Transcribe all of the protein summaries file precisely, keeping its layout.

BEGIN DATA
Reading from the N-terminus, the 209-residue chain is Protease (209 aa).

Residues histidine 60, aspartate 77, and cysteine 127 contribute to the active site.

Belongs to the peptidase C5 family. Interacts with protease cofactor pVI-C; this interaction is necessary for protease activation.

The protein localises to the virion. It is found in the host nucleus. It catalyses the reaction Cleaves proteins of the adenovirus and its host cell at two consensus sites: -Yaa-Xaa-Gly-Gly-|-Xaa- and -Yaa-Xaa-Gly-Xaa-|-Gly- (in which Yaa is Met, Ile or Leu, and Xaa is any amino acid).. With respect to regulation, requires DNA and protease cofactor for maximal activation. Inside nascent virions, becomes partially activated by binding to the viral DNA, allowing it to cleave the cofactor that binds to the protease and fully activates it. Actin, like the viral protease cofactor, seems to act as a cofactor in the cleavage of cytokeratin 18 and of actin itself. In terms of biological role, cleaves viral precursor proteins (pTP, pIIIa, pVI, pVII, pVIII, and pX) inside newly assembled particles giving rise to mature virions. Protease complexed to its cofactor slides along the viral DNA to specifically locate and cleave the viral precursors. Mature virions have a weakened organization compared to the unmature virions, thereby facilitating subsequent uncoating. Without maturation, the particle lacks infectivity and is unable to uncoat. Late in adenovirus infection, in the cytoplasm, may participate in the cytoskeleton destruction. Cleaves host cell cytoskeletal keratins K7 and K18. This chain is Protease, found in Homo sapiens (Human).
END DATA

Reading from the N-terminus, the 209-residue chain is Protease (209 aa).

Residues histidine 60, aspartate 77, and cysteine 127 contribute to the active site.

Belongs to the peptidase C5 family. Interacts with protease cofactor pVI-C; this interaction is necessary for protease activation.

The protein localises to the virion. It is found in the host nucleus. It catalyses the reaction Cleaves proteins of the adenovirus and its host cell at two consensus sites: -Yaa-Xaa-Gly-Gly-|-Xaa- and -Yaa-Xaa-Gly-Xaa-|-Gly- (in which Yaa is Met, Ile or Leu, and Xaa is any amino acid).. With respect to regulation, requires DNA and protease cofactor for maximal activation. Inside nascent virions, becomes partially activated by binding to the viral DNA, allowing it to cleave the cofactor that binds to the protease and fully activates it. Actin, like the viral protease cofactor, seems to act as a cofactor in the cleavage of cytokeratin 18 and of actin itself. In terms of biological role, cleaves viral precursor proteins (pTP, pIIIa, pVI, pVII, pVIII, and pX) inside newly assembled particles giving rise to mature virions. Protease complexed to its cofactor slides along the viral DNA to specifically locate and cleave the viral precursors. Mature virions have a weakened organization compared to the unmature virions, thereby facilitating subsequent uncoating. Without maturation, the particle lacks infectivity and is unable to uncoat. Late in adenovirus infection, in the cytoplasm, may participate in the cytoskeleton destruction. Cleaves host cell cytoskeletal keratins K7 and K18. This chain is Protease, found in Homo sapiens (Human).